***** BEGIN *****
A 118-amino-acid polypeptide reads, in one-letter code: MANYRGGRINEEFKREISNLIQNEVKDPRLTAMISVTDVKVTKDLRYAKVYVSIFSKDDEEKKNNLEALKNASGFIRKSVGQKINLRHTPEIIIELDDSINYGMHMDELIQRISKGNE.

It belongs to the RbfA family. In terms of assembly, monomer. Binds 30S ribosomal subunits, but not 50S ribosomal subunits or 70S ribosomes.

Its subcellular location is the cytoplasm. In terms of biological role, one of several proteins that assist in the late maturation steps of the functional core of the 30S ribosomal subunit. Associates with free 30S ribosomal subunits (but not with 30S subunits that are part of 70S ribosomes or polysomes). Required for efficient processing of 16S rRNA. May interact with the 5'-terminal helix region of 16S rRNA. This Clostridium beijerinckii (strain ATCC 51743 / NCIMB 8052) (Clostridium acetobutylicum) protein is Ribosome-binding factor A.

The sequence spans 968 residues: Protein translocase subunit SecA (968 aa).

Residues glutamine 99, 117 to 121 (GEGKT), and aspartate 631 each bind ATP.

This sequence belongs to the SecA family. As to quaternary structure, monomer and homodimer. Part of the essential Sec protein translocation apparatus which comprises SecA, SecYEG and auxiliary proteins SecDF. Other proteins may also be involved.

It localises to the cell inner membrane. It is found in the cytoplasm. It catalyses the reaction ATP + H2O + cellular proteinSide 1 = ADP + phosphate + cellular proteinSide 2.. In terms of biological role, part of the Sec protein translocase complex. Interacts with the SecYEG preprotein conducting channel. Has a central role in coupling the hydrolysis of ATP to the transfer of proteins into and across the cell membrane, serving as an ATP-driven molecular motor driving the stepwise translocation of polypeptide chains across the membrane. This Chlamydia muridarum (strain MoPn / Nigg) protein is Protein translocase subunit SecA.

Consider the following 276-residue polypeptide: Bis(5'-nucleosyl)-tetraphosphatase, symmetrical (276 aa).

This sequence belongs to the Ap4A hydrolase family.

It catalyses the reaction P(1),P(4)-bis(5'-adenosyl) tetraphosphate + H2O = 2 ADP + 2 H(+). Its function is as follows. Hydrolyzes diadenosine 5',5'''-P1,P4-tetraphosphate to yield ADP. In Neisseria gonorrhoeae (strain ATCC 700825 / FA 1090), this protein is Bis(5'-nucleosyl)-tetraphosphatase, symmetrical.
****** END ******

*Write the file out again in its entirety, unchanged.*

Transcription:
A 118-amino-acid polypeptide reads, in one-letter code: MANYRGGRINEEFKREISNLIQNEVKDPRLTAMISVTDVKVTKDLRYAKVYVSIFSKDDEEKKNNLEALKNASGFIRKSVGQKINLRHTPEIIIELDDSINYGMHMDELIQRISKGNE.

It belongs to the RbfA family. In terms of assembly, monomer. Binds 30S ribosomal subunits, but not 50S ribosomal subunits or 70S ribosomes.

Its subcellular location is the cytoplasm. In terms of biological role, one of several proteins that assist in the late maturation steps of the functional core of the 30S ribosomal subunit. Associates with free 30S ribosomal subunits (but not with 30S subunits that are part of 70S ribosomes or polysomes). Required for efficient processing of 16S rRNA. May interact with the 5'-terminal helix region of 16S rRNA. This Clostridium beijerinckii (strain ATCC 51743 / NCIMB 8052) (Clostridium acetobutylicum) protein is Ribosome-binding factor A.

The sequence spans 968 residues: Protein translocase subunit SecA (968 aa).

Residues glutamine 99, 117 to 121 (GEGKT), and aspartate 631 each bind ATP.

This sequence belongs to the SecA family. As to quaternary structure, monomer and homodimer. Part of the essential Sec protein translocation apparatus which comprises SecA, SecYEG and auxiliary proteins SecDF. Other proteins may also be involved.

It localises to the cell inner membrane. It is found in the cytoplasm. It catalyses the reaction ATP + H2O + cellular proteinSide 1 = ADP + phosphate + cellular proteinSide 2.. In terms of biological role, part of the Sec protein translocase complex. Interacts with the SecYEG preprotein conducting channel. Has a central role in coupling the hydrolysis of ATP to the transfer of proteins into and across the cell membrane, serving as an ATP-driven molecular motor driving the stepwise translocation of polypeptide chains across the membrane. This Chlamydia muridarum (strain MoPn / Nigg) protein is Protein translocase subunit SecA.

Consider the following 276-residue polypeptide: Bis(5'-nucleosyl)-tetraphosphatase, symmetrical (276 aa).

This sequence belongs to the Ap4A hydrolase family.

It catalyses the reaction P(1),P(4)-bis(5'-adenosyl) tetraphosphate + H2O = 2 ADP + 2 H(+). Its function is as follows. Hydrolyzes diadenosine 5',5'''-P1,P4-tetraphosphate to yield ADP. In Neisseria gonorrhoeae (strain ATCC 700825 / FA 1090), this protein is Bis(5'-nucleosyl)-tetraphosphatase, symmetrical.